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Lost Technologies of Ancient Egypt: Advanced Engineering in the Temples of the Pharao
Title: Lost Technologies of Ancient Egypt: Advanced Engineering in the Temples of the Pharaohs
Author(s): Christopher Dunn
Published 2010 by Bear & Company
Paperback, 400 pages
View this Book on Amazon
Reviewer: Mike Gleason
I wish I had read this book prior to reading Ancient Egypt 39,000BCE (see my previous review), as much of Mr. Dunn's work presented herein is referenced in that book, and I may have been better able to appreciate the references.
On the other hand, this is a much more technical book than the preceding one, and it might have discouraged me from getting into it quickly. Mr. Dunn is an engineer by trade, and that is abundantly evident from his treatment of the monuments of ancient Egypt and the procedures which went into their production and erection. Whereas most visitors to the wonders of Egypt come away in awe of the grandeur which is evident, Mr. Dunn looks deeper.
In fact, looking deeper is only the start of his investigations. It is the appearance which draws him to, whenever possible, get "hands on" and feel the workmanship which may not be evident to the naked eye. And, working in the manufacturing field gives him access to the tools which can verify or disprove what the eyes apparently see. It has often been remarked upon that the precision with which the pyramids were assembled is astounding. This precision carries over to monuments, temples, and (alleged) sarcophagi. The question Mr. Dunn raises is "Why?" Since many of these items were not intended to be viewed "up close and personal" why go to all the extra effort.
Of course, an even more vexing question is "How did they do it?" Stone hammers, copper chisels and wooden wedges hardly seem capable of producing the fineness which is such a hallmark of Egyptian monumental workings. These are the only tools which have survived to the modern day, but were they the only tools available is the question he raises. If more sophisticated tools existed, why haven't they been found?
Without resorting to "ancient astronauts," "Atlantean power crystals," or any of the other fanciful projections he attempts to provide reasonable answers. How well he succeeds is for the individual reader to decide. His attempts may or may not provide the correct interpretation, and we may never know for sure, but he has provided much food for thought.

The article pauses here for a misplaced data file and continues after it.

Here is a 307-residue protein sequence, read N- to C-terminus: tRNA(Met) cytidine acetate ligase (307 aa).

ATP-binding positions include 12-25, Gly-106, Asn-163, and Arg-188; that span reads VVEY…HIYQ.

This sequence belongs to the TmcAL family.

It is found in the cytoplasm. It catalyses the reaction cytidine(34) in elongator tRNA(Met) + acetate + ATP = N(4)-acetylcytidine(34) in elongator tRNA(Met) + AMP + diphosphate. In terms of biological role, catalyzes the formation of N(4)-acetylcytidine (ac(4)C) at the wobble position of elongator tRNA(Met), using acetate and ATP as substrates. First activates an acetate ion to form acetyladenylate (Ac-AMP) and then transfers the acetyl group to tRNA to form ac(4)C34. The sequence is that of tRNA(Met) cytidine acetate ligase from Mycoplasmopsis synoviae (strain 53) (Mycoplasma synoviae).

With the advent and proliferation of computers and advanced software, as well as digital cameras, it is possible to see items which previous generations could never have considered. Details may be examined in three dimensions while sitting in comfort, far from the heat and sandstorms which limited so many earlier investigations. It is now possible to examine artifacts which have never left the sites where they were originally installed, thus providing the opportunity to see relationships which may not have been considered important at the time of discovery.
The color plates, while not enough to justify the cost of the book in themselves, certainly are both interesting and impressive. They are augmented by a proliferation of black and white photos and line drawings which help to illustrate what Mr. Dunn is saying.
Unless you are really interested in the engineering aspects of ancient Egyptian stone working, you are liable to find yourself overwhelmed by the amount of detail which is provided in this work. It is, however, in my opinion, well worth the effort to follow what Mr. Dunn has laid out in this book. Whether you can fully grasp the intricacies of what he says, he makes it very easy to look at ancient monuments with new eyes, and a greater appreciation for the effort involved in creating them.
At $25, this is not an inexpensive book, but it is worth the cost. Mr. Dunn does not attempt to say that these are the only possible explanations. He freely admits that he has not got all the answers; but he does raise interesting questions which should be pursued by other researchers.
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